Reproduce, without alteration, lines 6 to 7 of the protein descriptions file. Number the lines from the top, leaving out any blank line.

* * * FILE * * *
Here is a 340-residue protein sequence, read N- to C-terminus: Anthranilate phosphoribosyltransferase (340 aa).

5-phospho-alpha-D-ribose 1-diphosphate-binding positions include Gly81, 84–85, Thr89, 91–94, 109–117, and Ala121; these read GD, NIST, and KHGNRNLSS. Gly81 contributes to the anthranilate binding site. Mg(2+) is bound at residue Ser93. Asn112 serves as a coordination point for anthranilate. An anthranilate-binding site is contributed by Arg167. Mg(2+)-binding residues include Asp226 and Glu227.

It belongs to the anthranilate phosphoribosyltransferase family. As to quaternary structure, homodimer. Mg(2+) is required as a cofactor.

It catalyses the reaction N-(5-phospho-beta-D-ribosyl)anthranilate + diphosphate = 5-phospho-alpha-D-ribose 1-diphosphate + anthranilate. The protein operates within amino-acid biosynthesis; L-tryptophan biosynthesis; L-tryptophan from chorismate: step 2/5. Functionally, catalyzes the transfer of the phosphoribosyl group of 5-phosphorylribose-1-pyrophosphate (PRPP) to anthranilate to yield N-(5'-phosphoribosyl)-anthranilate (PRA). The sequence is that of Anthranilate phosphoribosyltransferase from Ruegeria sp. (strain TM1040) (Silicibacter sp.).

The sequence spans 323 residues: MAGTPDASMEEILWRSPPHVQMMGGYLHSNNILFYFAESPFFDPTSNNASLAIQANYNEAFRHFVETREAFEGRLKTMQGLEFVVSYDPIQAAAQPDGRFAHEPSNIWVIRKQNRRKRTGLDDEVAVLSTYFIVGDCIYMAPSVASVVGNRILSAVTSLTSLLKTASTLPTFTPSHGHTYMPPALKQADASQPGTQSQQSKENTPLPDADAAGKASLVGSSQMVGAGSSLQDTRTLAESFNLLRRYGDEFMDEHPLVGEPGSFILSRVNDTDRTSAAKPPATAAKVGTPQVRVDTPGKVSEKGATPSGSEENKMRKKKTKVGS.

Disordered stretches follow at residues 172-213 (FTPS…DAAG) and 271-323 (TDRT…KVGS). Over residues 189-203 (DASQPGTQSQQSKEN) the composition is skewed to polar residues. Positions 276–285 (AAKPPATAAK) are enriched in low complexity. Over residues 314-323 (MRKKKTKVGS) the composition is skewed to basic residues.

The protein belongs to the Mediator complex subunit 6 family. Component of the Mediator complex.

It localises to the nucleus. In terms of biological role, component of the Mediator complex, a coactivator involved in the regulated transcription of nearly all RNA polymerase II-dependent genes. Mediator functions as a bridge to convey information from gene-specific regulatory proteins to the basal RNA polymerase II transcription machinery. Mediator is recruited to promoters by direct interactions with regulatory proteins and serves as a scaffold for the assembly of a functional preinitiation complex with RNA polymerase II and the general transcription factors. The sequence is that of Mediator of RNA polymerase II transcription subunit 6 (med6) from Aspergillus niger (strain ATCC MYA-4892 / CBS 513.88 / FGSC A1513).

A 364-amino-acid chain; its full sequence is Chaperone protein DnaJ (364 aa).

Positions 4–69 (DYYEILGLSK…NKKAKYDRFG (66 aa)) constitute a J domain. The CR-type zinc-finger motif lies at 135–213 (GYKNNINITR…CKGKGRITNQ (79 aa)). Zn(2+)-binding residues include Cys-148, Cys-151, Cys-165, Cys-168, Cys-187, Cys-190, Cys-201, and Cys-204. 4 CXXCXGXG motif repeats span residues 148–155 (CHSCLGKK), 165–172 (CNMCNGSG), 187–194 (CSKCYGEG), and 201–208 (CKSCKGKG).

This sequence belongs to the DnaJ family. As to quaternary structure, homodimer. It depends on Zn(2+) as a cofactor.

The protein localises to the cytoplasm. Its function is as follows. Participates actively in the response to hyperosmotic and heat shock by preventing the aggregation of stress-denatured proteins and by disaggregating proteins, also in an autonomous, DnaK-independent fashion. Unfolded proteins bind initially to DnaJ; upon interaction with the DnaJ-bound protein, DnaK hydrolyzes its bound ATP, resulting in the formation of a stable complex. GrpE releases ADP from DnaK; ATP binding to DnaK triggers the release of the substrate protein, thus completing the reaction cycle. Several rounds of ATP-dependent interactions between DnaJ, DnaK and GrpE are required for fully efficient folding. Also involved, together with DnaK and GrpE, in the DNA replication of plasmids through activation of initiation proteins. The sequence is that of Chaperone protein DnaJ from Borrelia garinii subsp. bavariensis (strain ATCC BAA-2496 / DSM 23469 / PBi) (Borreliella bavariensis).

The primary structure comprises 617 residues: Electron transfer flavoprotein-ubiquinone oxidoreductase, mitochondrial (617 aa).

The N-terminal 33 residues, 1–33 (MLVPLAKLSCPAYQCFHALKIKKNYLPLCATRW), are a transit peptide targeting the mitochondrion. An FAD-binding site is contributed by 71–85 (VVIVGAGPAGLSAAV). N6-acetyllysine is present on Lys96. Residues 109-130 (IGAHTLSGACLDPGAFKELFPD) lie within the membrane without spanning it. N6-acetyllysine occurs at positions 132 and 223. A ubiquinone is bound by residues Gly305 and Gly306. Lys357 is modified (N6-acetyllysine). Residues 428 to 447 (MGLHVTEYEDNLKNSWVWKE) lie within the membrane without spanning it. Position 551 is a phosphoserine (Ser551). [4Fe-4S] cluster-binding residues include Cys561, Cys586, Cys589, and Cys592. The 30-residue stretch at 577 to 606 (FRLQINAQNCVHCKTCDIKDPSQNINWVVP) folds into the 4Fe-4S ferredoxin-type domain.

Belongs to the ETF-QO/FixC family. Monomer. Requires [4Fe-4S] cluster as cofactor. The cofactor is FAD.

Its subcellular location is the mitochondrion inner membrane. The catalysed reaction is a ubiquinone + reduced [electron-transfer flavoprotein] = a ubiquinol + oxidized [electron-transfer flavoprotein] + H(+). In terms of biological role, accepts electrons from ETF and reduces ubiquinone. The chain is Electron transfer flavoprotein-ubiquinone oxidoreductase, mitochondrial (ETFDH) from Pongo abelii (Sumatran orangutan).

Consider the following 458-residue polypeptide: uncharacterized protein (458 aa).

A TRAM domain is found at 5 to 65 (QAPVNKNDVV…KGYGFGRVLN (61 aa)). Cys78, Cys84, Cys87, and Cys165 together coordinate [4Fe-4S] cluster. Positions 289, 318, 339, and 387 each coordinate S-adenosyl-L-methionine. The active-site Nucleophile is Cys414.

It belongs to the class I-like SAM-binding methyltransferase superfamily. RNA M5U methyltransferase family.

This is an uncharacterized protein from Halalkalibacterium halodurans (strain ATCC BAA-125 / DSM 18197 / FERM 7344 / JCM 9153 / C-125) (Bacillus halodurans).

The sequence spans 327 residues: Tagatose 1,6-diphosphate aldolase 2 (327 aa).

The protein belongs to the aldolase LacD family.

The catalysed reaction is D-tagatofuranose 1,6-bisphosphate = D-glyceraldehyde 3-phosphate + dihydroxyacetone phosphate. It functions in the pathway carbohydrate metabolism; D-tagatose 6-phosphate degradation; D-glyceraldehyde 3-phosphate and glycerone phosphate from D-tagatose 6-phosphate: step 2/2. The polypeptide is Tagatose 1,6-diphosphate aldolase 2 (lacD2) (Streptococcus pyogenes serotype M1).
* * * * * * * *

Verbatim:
Disordered stretches follow at residues 172-213 (FTPS…DAAG) and 271-323 (TDRT…KVGS). Over residues 189-203 (DASQPGTQSQQSKEN) the composition is skewed to polar residues. Positions 276–285 (AAKPPATAAK) are enriched in low complexity. Over residues 314-323 (MRKKKTKVGS) the composition is skewed to basic residues.

The protein belongs to the Mediator complex subunit 6 family. Component of the Mediator complex.